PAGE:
With this program considered a failure, the Biden administration has been looking for other options for the prisoners who have left Guantanamo, especially the Yemenis.

Other difficult cases include a stateless Rohingya Muslim, a Maryland-educated Pakistani who became an informant for the US government and fears prosecution if repatriated, and a Saudi national critical of the kingdom’s ruling family.

The story of the Saudi Center for the Rehabilitation of Extremists, which is an alternative to Guantánamo

A recent American visit to the dusty brown campus of the Saudi extremist rehabilitation center on the outskirts of Riyadh highlighted an option to house them.

The program was founded by Prince Muhammad bin Nayef, the former Saudi interior minister and crown prince who had close ties to the US Central Intelligence Agency.

When he was driven from power by the kingdom’s de facto ruler, Crown Prince Mohammed bin Salman, the program was renamed the Counseling and Care Center.

How to persuade participants to abandon their extremist ideas?

As described by the directors, the program mixes lessons on non-violent interpretations of Sharia with fitness, entertainment and counseling aimed at returning those who have graduated to their families. Or, as one employee put it, the “brainwashing that takes place” reverses when a young person is drawn to religious extremism.

Wanyan Obaid Al-Subaie, the program director, who holds the rank of major general, said the library advises reading about successful Saudis, “to avoid false examples, and to stay away from ways that lead you to darkness or lead to death.”

Major General Wanyan Obaid Al-Subaie said that two former Guantanamo prisoners in the Saudi prison system will be accepted into the program once their sentences have expired. One is Ahmed Muhammad Hazaa al-Darbi, the al-Qaeda terrorist released by the Trump administration, and the other’s identity is unknown.

The program director was concerned that the Saudi Rehabilitation Center for Extremists was being portrayed as a five-star hotel for extremists.

“This is not a reward,” he said. They are no longer prisoners. They must return to society. We want them to feel accepted, and this is another opportunity.”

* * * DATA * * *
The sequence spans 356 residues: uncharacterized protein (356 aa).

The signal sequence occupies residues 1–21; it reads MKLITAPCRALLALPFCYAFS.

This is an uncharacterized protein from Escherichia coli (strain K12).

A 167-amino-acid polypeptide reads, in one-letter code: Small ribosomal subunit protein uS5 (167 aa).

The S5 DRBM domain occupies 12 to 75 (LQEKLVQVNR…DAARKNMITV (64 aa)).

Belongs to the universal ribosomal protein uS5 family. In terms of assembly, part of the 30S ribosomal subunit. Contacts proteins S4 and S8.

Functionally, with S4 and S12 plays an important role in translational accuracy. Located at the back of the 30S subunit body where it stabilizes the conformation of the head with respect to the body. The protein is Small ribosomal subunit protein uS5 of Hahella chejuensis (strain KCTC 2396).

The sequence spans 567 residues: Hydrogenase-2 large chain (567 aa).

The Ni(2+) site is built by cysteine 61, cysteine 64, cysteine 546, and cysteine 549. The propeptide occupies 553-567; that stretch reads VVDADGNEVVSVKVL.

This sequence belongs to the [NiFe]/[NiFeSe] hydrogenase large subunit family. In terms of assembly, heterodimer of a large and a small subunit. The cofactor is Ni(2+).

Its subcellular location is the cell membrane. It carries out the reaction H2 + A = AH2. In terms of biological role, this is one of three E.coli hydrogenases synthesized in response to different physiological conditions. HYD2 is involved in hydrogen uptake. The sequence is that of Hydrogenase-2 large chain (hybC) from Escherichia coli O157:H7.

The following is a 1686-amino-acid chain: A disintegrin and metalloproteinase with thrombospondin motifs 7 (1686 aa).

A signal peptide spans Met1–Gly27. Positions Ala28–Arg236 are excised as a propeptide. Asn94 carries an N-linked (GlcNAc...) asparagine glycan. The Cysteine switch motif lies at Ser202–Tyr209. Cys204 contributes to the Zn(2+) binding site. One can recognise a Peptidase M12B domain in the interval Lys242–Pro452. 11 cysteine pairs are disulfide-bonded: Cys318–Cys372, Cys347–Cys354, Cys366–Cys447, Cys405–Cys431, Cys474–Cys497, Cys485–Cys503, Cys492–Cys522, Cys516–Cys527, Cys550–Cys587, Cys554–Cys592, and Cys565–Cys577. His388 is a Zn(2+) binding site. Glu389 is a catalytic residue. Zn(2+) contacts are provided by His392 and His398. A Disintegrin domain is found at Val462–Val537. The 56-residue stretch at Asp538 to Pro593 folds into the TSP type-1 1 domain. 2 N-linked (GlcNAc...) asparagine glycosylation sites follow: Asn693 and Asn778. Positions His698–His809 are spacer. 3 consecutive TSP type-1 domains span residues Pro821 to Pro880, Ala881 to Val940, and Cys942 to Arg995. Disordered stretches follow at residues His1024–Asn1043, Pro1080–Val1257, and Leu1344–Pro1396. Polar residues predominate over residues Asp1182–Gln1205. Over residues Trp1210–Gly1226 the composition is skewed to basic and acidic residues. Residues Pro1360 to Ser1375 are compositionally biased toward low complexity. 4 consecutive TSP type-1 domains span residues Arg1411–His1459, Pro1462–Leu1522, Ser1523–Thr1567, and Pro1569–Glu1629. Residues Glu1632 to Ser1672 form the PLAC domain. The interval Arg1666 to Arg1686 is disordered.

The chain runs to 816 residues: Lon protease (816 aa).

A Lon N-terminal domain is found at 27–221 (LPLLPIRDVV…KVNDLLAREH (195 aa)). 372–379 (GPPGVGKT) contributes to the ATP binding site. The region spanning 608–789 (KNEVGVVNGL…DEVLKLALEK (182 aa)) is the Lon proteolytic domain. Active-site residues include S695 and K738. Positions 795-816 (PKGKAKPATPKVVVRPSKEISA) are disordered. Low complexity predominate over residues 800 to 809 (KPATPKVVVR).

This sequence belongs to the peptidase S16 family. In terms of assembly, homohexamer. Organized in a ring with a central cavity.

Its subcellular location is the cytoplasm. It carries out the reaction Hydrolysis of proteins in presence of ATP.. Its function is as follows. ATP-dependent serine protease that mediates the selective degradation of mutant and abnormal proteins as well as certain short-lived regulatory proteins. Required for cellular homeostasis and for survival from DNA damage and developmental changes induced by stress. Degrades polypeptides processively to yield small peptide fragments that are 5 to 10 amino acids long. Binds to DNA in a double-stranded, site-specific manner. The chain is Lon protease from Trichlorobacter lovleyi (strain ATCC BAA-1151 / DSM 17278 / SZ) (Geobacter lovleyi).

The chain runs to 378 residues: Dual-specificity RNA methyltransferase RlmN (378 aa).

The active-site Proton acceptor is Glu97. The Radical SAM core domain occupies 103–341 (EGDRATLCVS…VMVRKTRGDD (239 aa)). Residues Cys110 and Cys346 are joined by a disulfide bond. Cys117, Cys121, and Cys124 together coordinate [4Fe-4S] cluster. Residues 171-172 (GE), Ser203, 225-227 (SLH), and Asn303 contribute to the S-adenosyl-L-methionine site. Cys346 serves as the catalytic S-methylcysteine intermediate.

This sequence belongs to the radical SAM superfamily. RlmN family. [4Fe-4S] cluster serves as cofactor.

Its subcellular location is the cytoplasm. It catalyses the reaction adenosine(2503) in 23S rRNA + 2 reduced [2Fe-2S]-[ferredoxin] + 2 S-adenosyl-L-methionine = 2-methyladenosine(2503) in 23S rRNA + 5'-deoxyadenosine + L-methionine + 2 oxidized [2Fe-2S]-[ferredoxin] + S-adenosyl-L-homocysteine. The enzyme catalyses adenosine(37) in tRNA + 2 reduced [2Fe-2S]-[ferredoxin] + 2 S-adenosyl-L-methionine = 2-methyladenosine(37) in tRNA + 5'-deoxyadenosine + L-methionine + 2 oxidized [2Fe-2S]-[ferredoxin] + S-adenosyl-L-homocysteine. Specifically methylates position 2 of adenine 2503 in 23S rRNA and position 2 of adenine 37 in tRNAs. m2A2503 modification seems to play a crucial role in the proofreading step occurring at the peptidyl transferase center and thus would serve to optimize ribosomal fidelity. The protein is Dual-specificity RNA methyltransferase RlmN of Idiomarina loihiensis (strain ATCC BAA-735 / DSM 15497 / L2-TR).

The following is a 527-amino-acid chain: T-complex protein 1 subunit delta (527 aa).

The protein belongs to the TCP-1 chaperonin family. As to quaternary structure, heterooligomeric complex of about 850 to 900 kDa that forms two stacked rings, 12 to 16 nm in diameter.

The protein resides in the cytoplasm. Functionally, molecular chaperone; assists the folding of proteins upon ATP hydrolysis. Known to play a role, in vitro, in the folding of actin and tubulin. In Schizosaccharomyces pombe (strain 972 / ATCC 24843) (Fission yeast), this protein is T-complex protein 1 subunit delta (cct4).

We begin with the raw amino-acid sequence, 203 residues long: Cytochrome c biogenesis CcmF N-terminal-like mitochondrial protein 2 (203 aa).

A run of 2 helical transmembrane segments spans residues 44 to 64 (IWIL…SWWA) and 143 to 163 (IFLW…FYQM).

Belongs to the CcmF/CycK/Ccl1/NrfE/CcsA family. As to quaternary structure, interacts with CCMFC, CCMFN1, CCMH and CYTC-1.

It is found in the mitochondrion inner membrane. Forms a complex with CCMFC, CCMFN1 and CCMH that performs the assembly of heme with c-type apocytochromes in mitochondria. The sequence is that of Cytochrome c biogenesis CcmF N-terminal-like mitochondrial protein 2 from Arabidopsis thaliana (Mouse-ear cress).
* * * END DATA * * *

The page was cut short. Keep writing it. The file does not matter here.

Of the 137 men sent from Guantanamo to Saudi Arabia, some via the Saudi prison, 116 men joined the community and stayed out of trouble, 12 were rearrested, eight were killed, and one was “wanted “, according to the program’s fact sheet.

During the US delegation’s visit to the Saudi Center for the Rehabilitation of Extremists, the Kingdom of Saudi Arabia did not specify which of the men had returned to extremism. But some of the dead are known, especially those who were sent during the George W. Bush administration and then fled to Yemen, where they joined al-Qaeda in the Arabian Peninsula.

In Riyadh, program participants live in rooms, individual bedrooms arranged around a courtyard with a mosque, a kitchen and a small outdoor stove for making tea on cold desert nights.

The first visits of the Saudis enrolled in the program to their homes are short, as described by program officials, but they develop into a long-term stay with the family – for example, the holiday that vacated the center in July 2022 has a period of two weeks.

The security apparatus is invisible at the Saudi rehabilitation center for extremists, but it is present. Security staff and caregivers wear the same classic white Gulf robes and red headscarves favored by government officials and businessmen.

At the gym, a mentor pointed to the camera in the corner of the weightlifting area and explained that the facial expressions there were being monitored.

In the art gallery, art therapist Awad Al Yami described his program as an opportunity for men to express their feelings and be evaluated by program sponsors.

“There are a lot of strange things here,” Dr Al-Yami said. The art of many of the other participants in the program is oriented towards desert scenes and other Saudi themes.

the end

Leave a Comment